Windows Home Server Gets Powered Up With PP2

Microsoft's Windows Home Server got a boost with the release of Power Pack 2 (PP2), which became available to Microsoft Developer Network subscribers.

Microsoft's Windows Home Server (WHS) got a boost this week with the release of Power Pack 2 (PP2), which became available to Microsoft Developer Network (MSDN) subscribers on Monday.

PP2 fixes "known issues" in the server, according to Microsoft, and adds enhancements for small office/home office users. It includes more than 100 add-ons addressing antivirus protection, system performance, server security and more, according to the updated product Web site.

WHS was released in July 2007 and marketed as "the world's first stay-at-home server." The offering, however, has not been without bugs and criticism. Several early problems were related to data corruption, mostly associated with saving Microsoft applications. PP1, released in July of 2008, addressed most of those bugs, but some functionality, configuration and media-sharing issues remained unaddressed until this week with the release of PP2.

According to the WHS Team Blog, PP2 adds remote access configuration and content streaming support for machines running Windows Media Center and Windows Media Center Extenders.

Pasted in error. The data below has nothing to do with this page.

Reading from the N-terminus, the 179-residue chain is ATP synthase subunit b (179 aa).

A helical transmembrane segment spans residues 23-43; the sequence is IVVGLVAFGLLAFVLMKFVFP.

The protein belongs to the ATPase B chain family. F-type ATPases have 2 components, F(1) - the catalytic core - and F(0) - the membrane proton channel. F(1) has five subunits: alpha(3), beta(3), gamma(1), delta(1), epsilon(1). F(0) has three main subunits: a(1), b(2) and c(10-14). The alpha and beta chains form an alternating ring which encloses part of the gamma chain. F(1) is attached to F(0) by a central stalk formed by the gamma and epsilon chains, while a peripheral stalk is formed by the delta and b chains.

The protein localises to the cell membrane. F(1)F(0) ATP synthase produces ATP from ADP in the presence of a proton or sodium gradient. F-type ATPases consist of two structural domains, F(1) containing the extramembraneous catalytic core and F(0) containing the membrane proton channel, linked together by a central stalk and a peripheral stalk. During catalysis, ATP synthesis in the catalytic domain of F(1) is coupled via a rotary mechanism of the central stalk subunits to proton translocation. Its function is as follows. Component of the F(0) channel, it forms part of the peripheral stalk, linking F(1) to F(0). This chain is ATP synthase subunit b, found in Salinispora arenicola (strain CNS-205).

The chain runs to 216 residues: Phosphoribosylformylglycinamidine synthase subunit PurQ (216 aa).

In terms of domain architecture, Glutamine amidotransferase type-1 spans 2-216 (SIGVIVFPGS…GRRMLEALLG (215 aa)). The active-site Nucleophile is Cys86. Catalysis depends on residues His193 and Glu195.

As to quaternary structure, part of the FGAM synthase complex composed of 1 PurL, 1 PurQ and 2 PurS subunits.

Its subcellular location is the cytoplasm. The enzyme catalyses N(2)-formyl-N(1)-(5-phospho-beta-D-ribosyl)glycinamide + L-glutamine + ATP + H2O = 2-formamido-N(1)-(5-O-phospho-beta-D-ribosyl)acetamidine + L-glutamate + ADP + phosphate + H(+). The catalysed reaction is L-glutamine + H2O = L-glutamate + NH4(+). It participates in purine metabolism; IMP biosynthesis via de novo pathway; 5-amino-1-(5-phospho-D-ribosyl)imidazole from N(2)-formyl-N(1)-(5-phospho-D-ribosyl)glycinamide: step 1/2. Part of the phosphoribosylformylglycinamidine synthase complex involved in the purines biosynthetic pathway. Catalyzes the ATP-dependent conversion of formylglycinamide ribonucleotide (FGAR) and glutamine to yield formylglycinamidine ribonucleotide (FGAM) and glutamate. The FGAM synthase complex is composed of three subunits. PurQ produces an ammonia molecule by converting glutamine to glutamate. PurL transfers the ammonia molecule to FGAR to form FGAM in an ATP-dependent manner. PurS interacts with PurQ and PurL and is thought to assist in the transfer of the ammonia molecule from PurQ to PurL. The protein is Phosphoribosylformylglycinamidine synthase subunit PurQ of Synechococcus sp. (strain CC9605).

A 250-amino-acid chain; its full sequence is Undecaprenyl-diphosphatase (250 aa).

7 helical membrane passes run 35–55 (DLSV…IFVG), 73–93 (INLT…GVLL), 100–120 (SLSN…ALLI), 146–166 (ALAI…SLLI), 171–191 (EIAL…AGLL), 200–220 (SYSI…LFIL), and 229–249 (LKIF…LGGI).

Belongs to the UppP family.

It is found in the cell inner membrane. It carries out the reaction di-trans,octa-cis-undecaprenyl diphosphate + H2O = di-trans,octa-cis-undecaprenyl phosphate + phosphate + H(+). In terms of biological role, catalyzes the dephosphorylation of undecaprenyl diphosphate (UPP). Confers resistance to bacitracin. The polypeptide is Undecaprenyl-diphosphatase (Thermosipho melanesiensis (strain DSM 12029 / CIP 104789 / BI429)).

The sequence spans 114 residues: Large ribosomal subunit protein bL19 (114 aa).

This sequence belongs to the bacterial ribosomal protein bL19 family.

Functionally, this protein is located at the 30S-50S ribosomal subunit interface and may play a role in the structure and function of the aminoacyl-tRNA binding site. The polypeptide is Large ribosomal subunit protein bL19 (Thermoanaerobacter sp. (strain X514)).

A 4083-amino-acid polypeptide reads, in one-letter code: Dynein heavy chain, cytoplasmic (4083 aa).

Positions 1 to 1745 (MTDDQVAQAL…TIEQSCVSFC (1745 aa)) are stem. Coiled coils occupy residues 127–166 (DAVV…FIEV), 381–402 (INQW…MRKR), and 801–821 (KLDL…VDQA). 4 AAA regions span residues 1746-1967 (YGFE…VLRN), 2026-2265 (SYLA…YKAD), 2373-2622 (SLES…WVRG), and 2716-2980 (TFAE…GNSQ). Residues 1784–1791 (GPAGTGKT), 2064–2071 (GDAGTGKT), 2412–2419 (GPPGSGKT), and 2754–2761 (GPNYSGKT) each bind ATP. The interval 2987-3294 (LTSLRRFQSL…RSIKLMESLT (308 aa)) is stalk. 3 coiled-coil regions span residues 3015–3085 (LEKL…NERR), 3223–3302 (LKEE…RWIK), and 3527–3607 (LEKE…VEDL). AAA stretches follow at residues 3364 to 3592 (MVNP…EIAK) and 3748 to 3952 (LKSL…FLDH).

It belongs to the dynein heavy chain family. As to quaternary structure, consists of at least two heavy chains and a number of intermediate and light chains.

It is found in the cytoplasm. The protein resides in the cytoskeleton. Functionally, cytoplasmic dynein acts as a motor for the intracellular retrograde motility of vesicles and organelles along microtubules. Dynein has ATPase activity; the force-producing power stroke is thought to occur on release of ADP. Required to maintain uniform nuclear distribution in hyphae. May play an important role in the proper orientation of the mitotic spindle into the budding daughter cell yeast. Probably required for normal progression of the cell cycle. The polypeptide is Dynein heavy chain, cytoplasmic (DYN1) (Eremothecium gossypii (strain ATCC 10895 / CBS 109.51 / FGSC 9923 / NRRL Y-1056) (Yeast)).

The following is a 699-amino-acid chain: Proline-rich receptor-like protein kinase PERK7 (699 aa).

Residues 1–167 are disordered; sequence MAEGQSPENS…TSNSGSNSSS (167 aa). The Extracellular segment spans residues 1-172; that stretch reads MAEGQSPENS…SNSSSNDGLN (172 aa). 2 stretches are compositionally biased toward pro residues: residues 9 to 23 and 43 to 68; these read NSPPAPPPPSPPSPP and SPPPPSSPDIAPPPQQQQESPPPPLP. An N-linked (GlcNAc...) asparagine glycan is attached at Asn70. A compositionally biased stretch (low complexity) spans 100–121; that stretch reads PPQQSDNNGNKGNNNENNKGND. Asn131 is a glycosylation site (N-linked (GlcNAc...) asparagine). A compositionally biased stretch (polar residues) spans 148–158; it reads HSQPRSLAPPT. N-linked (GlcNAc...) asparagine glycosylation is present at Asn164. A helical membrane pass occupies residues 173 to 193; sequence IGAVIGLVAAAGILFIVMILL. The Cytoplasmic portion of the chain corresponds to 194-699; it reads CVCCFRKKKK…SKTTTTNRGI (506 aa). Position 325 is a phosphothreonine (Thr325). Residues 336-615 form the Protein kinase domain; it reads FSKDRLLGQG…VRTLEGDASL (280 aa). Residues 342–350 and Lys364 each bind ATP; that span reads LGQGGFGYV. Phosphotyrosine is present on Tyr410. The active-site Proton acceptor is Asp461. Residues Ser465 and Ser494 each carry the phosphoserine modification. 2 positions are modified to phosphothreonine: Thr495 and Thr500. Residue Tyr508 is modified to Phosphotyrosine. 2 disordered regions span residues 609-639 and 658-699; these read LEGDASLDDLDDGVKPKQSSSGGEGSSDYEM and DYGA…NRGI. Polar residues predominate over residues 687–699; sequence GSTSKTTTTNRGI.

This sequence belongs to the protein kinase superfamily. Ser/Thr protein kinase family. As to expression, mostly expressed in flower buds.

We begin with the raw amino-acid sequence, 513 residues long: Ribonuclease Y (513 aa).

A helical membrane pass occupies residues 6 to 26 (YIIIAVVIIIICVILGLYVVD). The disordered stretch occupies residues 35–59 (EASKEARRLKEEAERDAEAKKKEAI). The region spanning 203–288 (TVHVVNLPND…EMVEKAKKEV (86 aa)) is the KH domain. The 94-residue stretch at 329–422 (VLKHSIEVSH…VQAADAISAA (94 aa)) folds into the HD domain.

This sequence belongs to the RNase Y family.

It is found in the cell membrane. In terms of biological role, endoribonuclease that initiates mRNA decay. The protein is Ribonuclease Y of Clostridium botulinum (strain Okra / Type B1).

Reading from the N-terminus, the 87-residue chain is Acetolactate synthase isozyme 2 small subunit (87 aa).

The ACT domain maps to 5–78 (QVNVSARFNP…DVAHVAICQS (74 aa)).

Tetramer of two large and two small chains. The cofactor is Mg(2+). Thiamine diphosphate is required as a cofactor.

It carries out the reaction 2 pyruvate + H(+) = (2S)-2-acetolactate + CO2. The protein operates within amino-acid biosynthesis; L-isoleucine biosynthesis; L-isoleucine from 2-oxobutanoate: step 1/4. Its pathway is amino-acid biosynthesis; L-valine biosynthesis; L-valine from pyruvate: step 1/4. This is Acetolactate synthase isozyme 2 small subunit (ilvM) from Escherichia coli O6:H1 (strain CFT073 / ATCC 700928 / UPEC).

The integration with Windows Media Center represents a change in plans for Microsoft. Previously, Microsoft had contended that WHS was for "everyday files," while storage of large files (video and multimedia) should be on Windows Media Center, according to an article in BetaNews. Prior to PP2, Media Center could not stream content to the WHS.

WHS has been a work in progress. However, it's also a product in search of a niche, according to Matt Rosoff, research vice president at Directions on Microsoft.

"The problem with WHS is that it was marketed to home users with multiple networked computers," Rosoff explained in an e-mail. "[It was designed for] users with lots of data to be backed up and who are technically savvy enough to add and maintain a server on their home network. I'm not even sure such a market exists."

Users have cost-effective, and even free, storage alternatives, such as USB drives and online services such as Microsoft's own SkyDrive, Rosoff indicated.

"There are plenty of quicker, simpler and cheaper solutions for casual backup, and I don't think most consumers understand why they should pay $500 and more for full backup and restoration," Rosoff said.

"In my opinion, WHS is what we at Directions sometimes call a 'Redmond Lifestyle' product -- a product that makes sense to Microsoft employees, but that most consumers would regard with a shrug at best."

The new Power Pack is available for download by MSDN subscribers here.

PP2 also will be automatically available to WHS users through Windows Update, provided that PP1 is installed. Users of the English version can get it automatically on March 24. Other language versions will be available through Automatic Update at the end of April.

About the Author

Herb Torrens is an award-winning freelance writer based in Southern California. He managed the MCSP program for a leading computer telephony integrator for more than five years and has worked with numerous solution providers including HP/Compaq, Nortel, and Microsoft in all forms of media.


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